Kansas Citians will likely celebrate this Thanksgiving Day with a sense of community satisfaction and some anxiety.
We live in a demanding and confusing time. The headlines are relentless, like a blast from a fire hose: Sexual harassment. Foreign interference in elections. Obamacare and tax policy. Gun massacres. Immigration, famine, war. Stand or kneel?
Our region is contending with plenty of difficult issues. Violence remains a sad, stubborn reality in parts of our community. Hundreds of our neighbors work every day to stop the bloodshed but have not yet cracked the code that can end the killing.
We cannot turn our backs on those challenges. Yet there are things that bring us together, and on this day, we can be thankful for them.
▪ After 23 years in prison, a man convicted of murder in Kansas City, Kan., was cleared of the crime and released from custody in October.
In a show of uncommon grace, Lamonte McIntyre declined to criticize his captors.
“I’m all right. I’m happy, you know,” he said, breathing freedom after nearly a quarter-century in confinement. “I’m here thanking God. I’m thanking everybody who supported me and been here for me. It feels good. I feel good. I’m happy.”
▪ Kansas Citians have demonstrated remarkable faith in local government. In April, they approved an $800 million bond issue that will pay for better streets and sidewalks. They agreed to raise sales taxes to fund improvements on the East Side.
In November, voters overwhelmingly endorsed construction of a new terminal at Kansas City International Airport. They looked past a badly flawed selection process to place a firm wager on the city’s future.
▪ After years of erratic performance, the Kansas City Public School system seems to have stabilized. Test scores remain stuck below acceptable levels, but leadership appears engaged and focused.
In Kansas, parents demanded new accountability from school board members — while supporting legislators committed to quality education. They passed historic tax increases designed to rebalance the state’s budget and approach full funding of the classroom.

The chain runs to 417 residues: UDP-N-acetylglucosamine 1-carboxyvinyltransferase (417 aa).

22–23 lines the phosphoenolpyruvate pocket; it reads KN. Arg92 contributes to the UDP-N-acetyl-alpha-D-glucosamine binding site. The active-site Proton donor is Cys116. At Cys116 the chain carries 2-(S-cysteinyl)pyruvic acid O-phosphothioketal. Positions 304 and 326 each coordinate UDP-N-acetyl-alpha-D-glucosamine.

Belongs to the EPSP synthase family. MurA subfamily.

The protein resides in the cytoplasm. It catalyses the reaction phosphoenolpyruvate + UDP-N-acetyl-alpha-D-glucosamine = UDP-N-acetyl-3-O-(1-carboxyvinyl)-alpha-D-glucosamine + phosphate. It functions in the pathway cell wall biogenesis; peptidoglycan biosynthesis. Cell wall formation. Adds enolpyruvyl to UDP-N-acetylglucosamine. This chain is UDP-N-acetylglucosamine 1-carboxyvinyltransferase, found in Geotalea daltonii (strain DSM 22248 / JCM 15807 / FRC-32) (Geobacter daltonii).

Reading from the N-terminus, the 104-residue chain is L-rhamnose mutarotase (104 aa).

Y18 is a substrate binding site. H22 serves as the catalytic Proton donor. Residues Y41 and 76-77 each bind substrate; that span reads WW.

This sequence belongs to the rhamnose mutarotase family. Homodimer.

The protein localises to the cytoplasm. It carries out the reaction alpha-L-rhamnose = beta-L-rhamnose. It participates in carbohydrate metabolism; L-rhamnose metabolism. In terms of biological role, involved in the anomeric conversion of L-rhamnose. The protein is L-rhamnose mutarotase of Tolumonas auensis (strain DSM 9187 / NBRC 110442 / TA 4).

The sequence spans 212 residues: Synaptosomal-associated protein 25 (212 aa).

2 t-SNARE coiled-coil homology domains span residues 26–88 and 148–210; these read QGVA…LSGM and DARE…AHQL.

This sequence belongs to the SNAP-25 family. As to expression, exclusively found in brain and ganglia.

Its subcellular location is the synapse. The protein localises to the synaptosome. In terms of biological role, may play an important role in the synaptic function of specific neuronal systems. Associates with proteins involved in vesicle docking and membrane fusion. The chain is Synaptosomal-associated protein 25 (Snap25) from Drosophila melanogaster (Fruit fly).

Work remains to be done, but the march to fix Kansas is underway.
▪ The region’s economy meanders, but the unemployment rate is half what it was just eight years ago. The region worked together to attract Amazon’s new headquarters. The effort may fall short, but the cooperative spirit is a template for similar endeavors to come.
These stories, and others, share a common theme. Each involves hard work by mostly anonymous people.
Lawyers and family members toiled for years to free Lamonte McIntyre. Passage of the airport and bond issue relied heavily on grassroots organizations and door-to-door contact, not slick television ads.
Teachers are working each day to make kids smarter. Coffees and town hall meetings gave Kansas legislators the backing for major reform.
New businesses pop up around Kansas City every week, providing jobs and energy in neighborhoods and downtown.
Politicians and community leaders remain relevant in the discussion. Yet on this day, we can be thankful for the thousands of our friends and neighbors who eschew headlines and public recognition in favor of building our region, one or two bricks at a time.
National politics will always matter. We cannot ignore President Donald Trump even if we wanted to.
Yet raging at Trump, or for him, stalls progress. The federal government may be dysfunctional, but neighborhoods must work, house by house, block by block.
And in Kansas City, increasingly, they’re working. They work every time a third grader improves her reading skills. They work when community clinics help the sick. They work when mothers and fathers insist on closing down dangerous homes or increasing the police presence on the corner.
We’re thankful for all of that. And we’re reminded of the lesson it teaches: Today’s dinner isn’t made possible by Uncle Hank, in the corner, bloviating about Trump.
It’s made possible by the farmers who provided the food, the grocers who prepared it and the people in the kitchen cooking the meal.
Thanks to them. And to you, for reading The Kansas City Star.